Who knew a trip in the city would spark an idea for a new Australian Musical based on local stories. For Katy Forde and her partner Aleathea Monsour, the chance encounter sparked a spiral of research into World War I history and birthed their joyous, loving and compelling production, ‘A Girl’s Guide to World War’.
Based on true events, the musical explores a group of women and their experiences on the frontline. Through their adventures they find freedom, power and passion, during a time of devastation. Inspired by the lives of Dr. Lilian Cooper and her partner Miss Josephine Bedford, ‘A Girl’s Guide to World War’ not only puts women in protagonist roles, but also at the core of an all-female production team and cast.
We were fortunate to catch up with Katy to hear all about her creative process, what inspired the story/sound of the new musical and what audiences can expect from a sell-out season and an evening of live music, tears and laughter.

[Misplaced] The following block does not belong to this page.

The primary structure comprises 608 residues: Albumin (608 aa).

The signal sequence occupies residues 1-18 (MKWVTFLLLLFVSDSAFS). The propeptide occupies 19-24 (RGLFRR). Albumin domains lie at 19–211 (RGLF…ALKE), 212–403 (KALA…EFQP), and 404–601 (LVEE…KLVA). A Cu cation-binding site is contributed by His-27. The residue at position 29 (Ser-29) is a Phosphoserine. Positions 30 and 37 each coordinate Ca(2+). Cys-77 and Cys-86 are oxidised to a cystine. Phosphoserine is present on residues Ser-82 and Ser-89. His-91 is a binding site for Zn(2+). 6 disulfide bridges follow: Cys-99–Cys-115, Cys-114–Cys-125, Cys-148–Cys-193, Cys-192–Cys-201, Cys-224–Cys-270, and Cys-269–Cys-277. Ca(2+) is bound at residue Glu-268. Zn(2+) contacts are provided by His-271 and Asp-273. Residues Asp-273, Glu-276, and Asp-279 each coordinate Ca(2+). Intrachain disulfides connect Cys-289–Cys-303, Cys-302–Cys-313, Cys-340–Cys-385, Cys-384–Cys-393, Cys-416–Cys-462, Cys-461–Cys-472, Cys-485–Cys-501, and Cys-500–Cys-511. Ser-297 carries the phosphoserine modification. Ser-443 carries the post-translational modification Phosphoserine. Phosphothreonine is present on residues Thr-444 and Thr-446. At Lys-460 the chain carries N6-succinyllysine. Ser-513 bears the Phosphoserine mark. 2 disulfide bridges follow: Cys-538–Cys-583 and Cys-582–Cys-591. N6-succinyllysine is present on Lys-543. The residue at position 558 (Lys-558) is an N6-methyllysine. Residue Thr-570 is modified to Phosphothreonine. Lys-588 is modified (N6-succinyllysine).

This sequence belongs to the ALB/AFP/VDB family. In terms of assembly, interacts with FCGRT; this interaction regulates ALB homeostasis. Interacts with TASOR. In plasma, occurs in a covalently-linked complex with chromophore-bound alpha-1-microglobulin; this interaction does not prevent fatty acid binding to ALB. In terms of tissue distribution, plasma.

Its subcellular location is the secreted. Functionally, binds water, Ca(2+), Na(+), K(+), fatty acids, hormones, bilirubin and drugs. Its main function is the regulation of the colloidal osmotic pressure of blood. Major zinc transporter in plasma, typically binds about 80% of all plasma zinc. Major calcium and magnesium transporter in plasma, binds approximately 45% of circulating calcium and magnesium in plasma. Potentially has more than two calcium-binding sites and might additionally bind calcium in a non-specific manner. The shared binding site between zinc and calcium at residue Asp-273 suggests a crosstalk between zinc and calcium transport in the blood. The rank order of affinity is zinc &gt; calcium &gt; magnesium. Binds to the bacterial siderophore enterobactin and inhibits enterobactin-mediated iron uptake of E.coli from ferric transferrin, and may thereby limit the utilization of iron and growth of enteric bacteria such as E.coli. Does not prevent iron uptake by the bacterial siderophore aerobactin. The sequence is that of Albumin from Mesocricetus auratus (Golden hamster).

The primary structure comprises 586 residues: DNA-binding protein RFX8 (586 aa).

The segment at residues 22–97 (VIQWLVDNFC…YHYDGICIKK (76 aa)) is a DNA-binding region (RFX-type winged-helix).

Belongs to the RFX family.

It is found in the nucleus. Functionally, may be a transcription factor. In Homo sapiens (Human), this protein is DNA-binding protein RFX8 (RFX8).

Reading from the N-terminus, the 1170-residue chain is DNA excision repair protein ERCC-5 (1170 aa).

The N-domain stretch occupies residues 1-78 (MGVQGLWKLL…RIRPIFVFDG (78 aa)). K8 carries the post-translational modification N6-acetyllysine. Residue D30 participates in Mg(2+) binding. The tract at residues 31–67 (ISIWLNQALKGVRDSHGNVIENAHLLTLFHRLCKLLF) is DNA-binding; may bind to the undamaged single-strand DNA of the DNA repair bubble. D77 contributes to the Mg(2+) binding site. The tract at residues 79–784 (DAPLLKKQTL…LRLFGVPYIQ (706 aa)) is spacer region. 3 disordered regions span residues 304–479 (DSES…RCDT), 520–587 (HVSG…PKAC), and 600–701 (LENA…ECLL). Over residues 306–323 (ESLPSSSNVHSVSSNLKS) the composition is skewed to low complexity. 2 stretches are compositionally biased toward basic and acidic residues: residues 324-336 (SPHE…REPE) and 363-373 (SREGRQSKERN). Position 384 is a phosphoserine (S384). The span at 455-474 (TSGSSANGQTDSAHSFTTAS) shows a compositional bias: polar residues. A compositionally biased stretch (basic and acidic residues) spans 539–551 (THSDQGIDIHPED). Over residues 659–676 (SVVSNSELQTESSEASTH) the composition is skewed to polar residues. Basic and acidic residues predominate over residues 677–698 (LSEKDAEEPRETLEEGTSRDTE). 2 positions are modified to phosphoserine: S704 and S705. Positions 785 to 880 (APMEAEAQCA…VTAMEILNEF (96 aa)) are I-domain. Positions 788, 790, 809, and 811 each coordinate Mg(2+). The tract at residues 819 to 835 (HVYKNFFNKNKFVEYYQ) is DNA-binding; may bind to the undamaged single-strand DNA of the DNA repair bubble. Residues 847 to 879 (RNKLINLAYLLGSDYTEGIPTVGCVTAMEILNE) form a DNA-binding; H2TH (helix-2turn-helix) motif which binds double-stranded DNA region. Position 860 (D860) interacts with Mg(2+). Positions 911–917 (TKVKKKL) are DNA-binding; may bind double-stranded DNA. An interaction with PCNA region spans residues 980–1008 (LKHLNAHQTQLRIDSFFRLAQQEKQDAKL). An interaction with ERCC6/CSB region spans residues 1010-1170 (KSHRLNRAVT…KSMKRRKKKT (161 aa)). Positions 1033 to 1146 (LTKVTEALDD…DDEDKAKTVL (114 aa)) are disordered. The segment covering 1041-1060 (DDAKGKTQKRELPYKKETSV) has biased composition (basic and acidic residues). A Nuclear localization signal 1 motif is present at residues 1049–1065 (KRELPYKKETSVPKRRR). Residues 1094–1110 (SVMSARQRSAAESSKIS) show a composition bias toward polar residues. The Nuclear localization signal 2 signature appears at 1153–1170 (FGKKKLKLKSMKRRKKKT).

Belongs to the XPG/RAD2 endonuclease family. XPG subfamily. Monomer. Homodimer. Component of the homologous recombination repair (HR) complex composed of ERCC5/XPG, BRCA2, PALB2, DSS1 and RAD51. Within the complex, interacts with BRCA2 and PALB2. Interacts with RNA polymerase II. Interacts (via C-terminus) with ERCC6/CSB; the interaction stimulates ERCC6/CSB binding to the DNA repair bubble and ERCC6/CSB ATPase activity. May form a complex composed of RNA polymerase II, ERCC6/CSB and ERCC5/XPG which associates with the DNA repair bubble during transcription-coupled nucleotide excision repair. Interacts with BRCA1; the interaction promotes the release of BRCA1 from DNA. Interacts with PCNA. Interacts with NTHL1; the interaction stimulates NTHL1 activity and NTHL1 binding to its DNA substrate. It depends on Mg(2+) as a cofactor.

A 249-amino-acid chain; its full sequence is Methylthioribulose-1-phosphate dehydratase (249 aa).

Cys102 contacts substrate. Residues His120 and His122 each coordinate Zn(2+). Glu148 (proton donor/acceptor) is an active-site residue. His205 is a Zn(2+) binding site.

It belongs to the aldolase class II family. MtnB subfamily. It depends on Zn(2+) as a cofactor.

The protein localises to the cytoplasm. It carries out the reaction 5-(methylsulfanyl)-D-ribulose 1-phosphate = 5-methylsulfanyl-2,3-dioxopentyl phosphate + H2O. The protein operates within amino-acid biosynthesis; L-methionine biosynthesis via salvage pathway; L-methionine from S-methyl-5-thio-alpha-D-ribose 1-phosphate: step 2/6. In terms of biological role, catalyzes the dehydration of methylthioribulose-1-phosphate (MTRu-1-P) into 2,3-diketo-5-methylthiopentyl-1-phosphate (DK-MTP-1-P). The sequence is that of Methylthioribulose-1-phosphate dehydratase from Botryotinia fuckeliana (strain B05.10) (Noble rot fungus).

What sparked the inspiration behind ‘A Girl’s Guide to World War’?
The first step on the road to ‘A Girl’s Guide to World War’ happened many years ago when my partner Aleathea and I were walking down George Street in Brisbane. We noticed a beautiful old building called “The Mansions”. A plaque out the front caught our eye – it said that Queensland’s first female doctor had once lived there: Dr Lilian Cooper. This piqued our interest – who was this woman? How did she come to be Queensland’s first female doctor? From there, Dr Lilian Cooper led us to her partner Miss Josephine Bedford. And when we discovered they were buried in the same grave at Toowong Cemetery, we realised that this was a lifelong love story. For a long time, we weren’t sure what part of their story to tell – these women were so incredible you truly could take any year in their lives and make a show about it! But when we discovered all the other amazing women who worked with Lilian and Jo on the frontline in World War I, we couldn’t resist telling that story.